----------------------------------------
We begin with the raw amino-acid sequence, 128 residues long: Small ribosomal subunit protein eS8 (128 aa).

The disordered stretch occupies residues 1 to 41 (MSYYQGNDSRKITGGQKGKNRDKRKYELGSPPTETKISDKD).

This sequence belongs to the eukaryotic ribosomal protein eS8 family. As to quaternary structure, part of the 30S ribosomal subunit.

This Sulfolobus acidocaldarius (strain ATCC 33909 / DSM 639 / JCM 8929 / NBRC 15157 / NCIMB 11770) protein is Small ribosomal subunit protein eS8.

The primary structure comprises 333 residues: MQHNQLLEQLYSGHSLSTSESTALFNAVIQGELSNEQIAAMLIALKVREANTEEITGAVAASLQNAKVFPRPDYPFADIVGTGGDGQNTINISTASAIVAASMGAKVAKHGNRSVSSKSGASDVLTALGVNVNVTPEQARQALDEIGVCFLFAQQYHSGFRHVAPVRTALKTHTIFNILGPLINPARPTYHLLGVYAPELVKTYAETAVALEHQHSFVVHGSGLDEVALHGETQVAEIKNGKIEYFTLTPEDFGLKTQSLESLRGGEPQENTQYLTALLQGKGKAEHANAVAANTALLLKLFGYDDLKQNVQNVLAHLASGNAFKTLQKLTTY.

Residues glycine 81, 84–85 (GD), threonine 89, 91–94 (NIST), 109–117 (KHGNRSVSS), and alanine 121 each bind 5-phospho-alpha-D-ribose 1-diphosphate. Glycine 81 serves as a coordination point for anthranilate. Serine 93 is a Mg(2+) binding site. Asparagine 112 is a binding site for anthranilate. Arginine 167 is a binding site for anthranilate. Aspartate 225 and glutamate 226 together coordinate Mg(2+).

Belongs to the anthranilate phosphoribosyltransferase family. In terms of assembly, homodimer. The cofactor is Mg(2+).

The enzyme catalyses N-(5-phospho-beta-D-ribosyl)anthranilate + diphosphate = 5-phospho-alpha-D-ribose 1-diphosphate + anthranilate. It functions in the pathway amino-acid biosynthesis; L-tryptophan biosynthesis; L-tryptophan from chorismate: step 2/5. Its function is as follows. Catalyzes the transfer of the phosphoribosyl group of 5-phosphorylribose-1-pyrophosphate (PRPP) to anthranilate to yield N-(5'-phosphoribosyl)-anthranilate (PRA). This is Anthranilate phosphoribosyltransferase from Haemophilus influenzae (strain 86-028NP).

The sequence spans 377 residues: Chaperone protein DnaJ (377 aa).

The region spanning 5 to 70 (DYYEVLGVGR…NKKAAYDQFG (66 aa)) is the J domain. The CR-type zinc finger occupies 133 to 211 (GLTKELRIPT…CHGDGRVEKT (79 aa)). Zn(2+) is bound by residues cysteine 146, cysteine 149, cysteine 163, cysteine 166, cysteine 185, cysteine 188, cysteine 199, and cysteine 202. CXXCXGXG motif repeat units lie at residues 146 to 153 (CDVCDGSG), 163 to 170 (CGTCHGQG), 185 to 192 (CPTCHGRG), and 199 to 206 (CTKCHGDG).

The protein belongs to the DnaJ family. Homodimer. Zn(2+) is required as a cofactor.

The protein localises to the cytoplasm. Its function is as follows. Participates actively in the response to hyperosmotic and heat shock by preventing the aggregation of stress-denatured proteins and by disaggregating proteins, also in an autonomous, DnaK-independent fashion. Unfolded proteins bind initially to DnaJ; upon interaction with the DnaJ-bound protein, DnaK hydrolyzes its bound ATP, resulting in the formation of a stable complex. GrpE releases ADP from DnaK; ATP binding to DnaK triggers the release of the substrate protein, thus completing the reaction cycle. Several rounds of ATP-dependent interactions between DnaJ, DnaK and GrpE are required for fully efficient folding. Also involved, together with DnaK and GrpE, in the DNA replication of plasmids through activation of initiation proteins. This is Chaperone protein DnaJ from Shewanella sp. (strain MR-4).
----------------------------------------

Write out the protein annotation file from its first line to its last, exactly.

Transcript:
We begin with the raw amino-acid sequence, 128 residues long: Small ribosomal subunit protein eS8 (128 aa).

The disordered stretch occupies residues 1 to 41 (MSYYQGNDSRKITGGQKGKNRDKRKYELGSPPTETKISDKD).

This sequence belongs to the eukaryotic ribosomal protein eS8 family. As to quaternary structure, part of the 30S ribosomal subunit.

This Sulfolobus acidocaldarius (strain ATCC 33909 / DSM 639 / JCM 8929 / NBRC 15157 / NCIMB 11770) protein is Small ribosomal subunit protein eS8.

The primary structure comprises 333 residues: MQHNQLLEQLYSGHSLSTSESTALFNAVIQGELSNEQIAAMLIALKVREANTEEITGAVAASLQNAKVFPRPDYPFADIVGTGGDGQNTINISTASAIVAASMGAKVAKHGNRSVSSKSGASDVLTALGVNVNVTPEQARQALDEIGVCFLFAQQYHSGFRHVAPVRTALKTHTIFNILGPLINPARPTYHLLGVYAPELVKTYAETAVALEHQHSFVVHGSGLDEVALHGETQVAEIKNGKIEYFTLTPEDFGLKTQSLESLRGGEPQENTQYLTALLQGKGKAEHANAVAANTALLLKLFGYDDLKQNVQNVLAHLASGNAFKTLQKLTTY.

Residues glycine 81, 84–85 (GD), threonine 89, 91–94 (NIST), 109–117 (KHGNRSVSS), and alanine 121 each bind 5-phospho-alpha-D-ribose 1-diphosphate. Glycine 81 serves as a coordination point for anthranilate. Serine 93 is a Mg(2+) binding site. Asparagine 112 is a binding site for anthranilate. Arginine 167 is a binding site for anthranilate. Aspartate 225 and glutamate 226 together coordinate Mg(2+).

Belongs to the anthranilate phosphoribosyltransferase family. In terms of assembly, homodimer. The cofactor is Mg(2+).

The enzyme catalyses N-(5-phospho-beta-D-ribosyl)anthranilate + diphosphate = 5-phospho-alpha-D-ribose 1-diphosphate + anthranilate. It functions in the pathway amino-acid biosynthesis; L-tryptophan biosynthesis; L-tryptophan from chorismate: step 2/5. Its function is as follows. Catalyzes the transfer of the phosphoribosyl group of 5-phosphorylribose-1-pyrophosphate (PRPP) to anthranilate to yield N-(5'-phosphoribosyl)-anthranilate (PRA). This is Anthranilate phosphoribosyltransferase from Haemophilus influenzae (strain 86-028NP).

The sequence spans 377 residues: Chaperone protein DnaJ (377 aa).

The region spanning 5 to 70 (DYYEVLGVGR…NKKAAYDQFG (66 aa)) is the J domain. The CR-type zinc finger occupies 133 to 211 (GLTKELRIPT…CHGDGRVEKT (79 aa)). Zn(2+) is bound by residues cysteine 146, cysteine 149, cysteine 163, cysteine 166, cysteine 185, cysteine 188, cysteine 199, and cysteine 202. CXXCXGXG motif repeat units lie at residues 146 to 153 (CDVCDGSG), 163 to 170 (CGTCHGQG), 185 to 192 (CPTCHGRG), and 199 to 206 (CTKCHGDG).

The protein belongs to the DnaJ family. Homodimer. Zn(2+) is required as a cofactor.

The protein localises to the cytoplasm. Its function is as follows. Participates actively in the response to hyperosmotic and heat shock by preventing the aggregation of stress-denatured proteins and by disaggregating proteins, also in an autonomous, DnaK-independent fashion. Unfolded proteins bind initially to DnaJ; upon interaction with the DnaJ-bound protein, DnaK hydrolyzes its bound ATP, resulting in the formation of a stable complex. GrpE releases ADP from DnaK; ATP binding to DnaK triggers the release of the substrate protein, thus completing the reaction cycle. Several rounds of ATP-dependent interactions between DnaJ, DnaK and GrpE are required for fully efficient folding. Also involved, together with DnaK and GrpE, in the DNA replication of plasmids through activation of initiation proteins. This is Chaperone protein DnaJ from Shewanella sp. (strain MR-4).